Love of other versus love and respect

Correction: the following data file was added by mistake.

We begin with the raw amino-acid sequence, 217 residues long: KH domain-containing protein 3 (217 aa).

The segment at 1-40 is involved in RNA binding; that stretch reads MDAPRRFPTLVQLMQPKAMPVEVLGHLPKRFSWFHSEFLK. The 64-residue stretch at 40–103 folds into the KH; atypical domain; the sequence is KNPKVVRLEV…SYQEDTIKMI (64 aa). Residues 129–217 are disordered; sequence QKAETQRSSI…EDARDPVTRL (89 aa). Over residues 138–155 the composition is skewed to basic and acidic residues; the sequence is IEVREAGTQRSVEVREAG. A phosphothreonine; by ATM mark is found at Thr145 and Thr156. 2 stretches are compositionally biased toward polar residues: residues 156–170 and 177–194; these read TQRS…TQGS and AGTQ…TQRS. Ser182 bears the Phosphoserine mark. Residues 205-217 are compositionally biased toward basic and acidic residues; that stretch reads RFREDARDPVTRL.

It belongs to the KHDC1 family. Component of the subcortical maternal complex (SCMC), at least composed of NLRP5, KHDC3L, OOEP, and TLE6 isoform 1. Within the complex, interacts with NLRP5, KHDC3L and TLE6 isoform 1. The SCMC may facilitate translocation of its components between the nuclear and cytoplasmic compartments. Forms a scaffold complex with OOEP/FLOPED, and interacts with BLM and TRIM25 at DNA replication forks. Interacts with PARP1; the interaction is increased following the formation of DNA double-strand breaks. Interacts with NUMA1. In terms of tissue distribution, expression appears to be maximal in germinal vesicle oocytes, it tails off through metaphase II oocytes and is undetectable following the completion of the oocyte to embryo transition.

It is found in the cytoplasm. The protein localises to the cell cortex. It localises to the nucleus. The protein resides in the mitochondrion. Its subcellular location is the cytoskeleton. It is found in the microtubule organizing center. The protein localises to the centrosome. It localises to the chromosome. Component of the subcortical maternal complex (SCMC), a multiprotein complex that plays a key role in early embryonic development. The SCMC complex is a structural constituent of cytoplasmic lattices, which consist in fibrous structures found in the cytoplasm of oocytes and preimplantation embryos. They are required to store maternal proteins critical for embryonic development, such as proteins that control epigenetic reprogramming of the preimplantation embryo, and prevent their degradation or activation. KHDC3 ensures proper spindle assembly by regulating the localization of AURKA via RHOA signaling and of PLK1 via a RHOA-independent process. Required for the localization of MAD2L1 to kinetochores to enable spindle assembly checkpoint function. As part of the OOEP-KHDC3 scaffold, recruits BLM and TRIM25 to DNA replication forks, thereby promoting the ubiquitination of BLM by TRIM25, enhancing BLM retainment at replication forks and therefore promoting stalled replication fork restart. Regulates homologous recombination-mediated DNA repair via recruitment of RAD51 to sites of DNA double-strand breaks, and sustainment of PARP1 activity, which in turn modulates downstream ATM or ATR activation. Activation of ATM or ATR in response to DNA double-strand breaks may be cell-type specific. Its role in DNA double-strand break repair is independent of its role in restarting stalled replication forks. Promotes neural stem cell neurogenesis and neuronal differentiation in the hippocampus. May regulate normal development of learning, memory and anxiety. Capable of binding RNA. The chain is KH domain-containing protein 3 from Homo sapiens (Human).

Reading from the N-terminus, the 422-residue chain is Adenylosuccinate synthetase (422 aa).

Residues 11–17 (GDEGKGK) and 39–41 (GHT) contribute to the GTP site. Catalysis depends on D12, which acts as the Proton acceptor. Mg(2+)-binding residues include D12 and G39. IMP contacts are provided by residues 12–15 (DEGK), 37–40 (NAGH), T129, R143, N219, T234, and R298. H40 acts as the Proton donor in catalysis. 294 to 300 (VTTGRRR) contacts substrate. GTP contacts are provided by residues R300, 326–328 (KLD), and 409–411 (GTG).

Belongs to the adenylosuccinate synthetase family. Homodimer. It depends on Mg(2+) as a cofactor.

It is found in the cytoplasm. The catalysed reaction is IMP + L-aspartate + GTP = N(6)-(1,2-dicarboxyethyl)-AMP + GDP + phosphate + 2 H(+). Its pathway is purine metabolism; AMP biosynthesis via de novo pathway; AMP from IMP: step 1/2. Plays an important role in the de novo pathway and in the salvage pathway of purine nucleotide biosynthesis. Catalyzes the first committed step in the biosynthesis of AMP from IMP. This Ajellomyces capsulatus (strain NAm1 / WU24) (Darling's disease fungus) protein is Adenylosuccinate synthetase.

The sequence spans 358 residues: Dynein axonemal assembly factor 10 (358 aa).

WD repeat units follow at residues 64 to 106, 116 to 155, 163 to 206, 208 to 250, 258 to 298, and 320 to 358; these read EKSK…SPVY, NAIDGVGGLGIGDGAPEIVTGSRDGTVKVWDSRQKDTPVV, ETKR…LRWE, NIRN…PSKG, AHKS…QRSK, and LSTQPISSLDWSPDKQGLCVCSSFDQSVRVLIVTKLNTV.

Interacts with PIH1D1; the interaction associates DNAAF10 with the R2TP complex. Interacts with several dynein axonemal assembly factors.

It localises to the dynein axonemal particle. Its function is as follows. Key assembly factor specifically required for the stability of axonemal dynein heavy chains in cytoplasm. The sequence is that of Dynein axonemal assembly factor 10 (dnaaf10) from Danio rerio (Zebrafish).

I had always been proud to be a liberal and a democrat until the 2016 election. The more I learned about politics and how it intersected with other interests that I have, I came to an interesting conclusion. There is a very peculiar type of objectification that takes place amongst the left leaning people who have power or still haven’t been hit as hard by the economy. The love of the other is, on the surface, something nice or even to be encouraged. You shouldn’t allow another person’s differences guide your attitudes or feelings. However, when you make it a part of who you are politically, to make sure that you are helping people specifically because of these differences it can, I think have unfortunate consequences. The idea of the benevolent racist is also applicable here. The movie Get Out was a brilliant look at how that a softer kinder version of objectification was not actually any better. It presumes to know and care about someone based on some unifying difference that belong to all of a specific disadvantaged group. It may, most of the time come from the best of intentions. I do think that many people do have the best intentions and are baffled when they are given feedback about being insensitive to certain things. It comes across as, simply patting yourself on the back for being open-minded and taking the time to help a group of people who are hurting. But it isn’t done for the person in question, it is done to soothe their own self-esteem and self-perception. Just the act of speaking and acting regardless of what the outcome is, is seen as being pro- minority and for some people, they believe this is what makes them better than people who legitimately are racist or even people who don’t try to help marginilized groups. I have had my own hardships but I have also been very lucky. I have not had many struggles that many others who are my age have had. However, I am also not where I want to be right now and that makes me sad. But I can reflect and take solace in knowing that one of my experiences may help strengthen my thoughts in written form on this issue. I remember how heartbreaking it was, when  i was sent to a special school away from all my classmates. My learning disability and my own brain chemistry was making my parents worry about me getting the right support. However, this good intention had an unfortunate side effect. It internalized some negative feelings I felt about myself. I understood I was different and that I had issues. But I both resented it and was reluctant to come to terms with the idea that I might need support. This combined with my lack of social skills snowballed and I began to build a wall around myself. The very real needs that I had, were not things  I could see or value, and to me I just felt resentful and hurt. It made me feel broken and like I couldn’t have self-respect. It created a self-contradiction in my own mind. I both needed and hated the things that I needed. I resented the idea that I needed so much validation but knew I needed it. I didn’t get it from my peers and I wasn’t able to see how I effected others. You may say, you were immature so what? Well I would very much just like to say that, the intention behind the decision to give me that support, was very good. But it created both positives and negatives. Can you foresee all of them? Probably not but it is a good idea to understand that true respect and love for marginilized groups is not simply just catering to their interests or spending time giving them extra lip service and attention just because of those differences. In fact, the real goal should be, treating them like anybody else. This does NOT mean you don’t acknowledge societal and structural factors that promote cultures that might hurt these groups. But a good way to fight those might be to start from our shared humanity. Treating people with the respect they deserve means also, treating them like you would anybody else. This may sound simple and like it can be very misleading, but, I would argue you say a lot of yourself when you treat someone with basic respect and for actual human connection, you see what they personally, have in their personality or values, that you admire. This is far more inclusive. You can challenge these narratives and challenge bigotry without speaking exclusively in the language of difference. What unites us can be class issues, or cultural issues, or shared goals. Challenging self-congratulatory narratives, like American exceptionalism, is a good start. Capitalism is an example of a system that divides people. It makes you only worry about yourself and about competing against everyone else. This happens while the upper classes use their own solidarity to crush everyone else. Divisive narratives are not simply matters of one race or one marginilized groups. It is a matter of choosing to use differences as political. Differences can be important but if these differences are the only things you see, you are doing it wrong. Acknowledge your shared humanity and their differences from you. Try to learn from them and have the humility to be vulnerable sometimes. Accepting your weaknesses and your strengths, might  be the best thing you can do for yourself.

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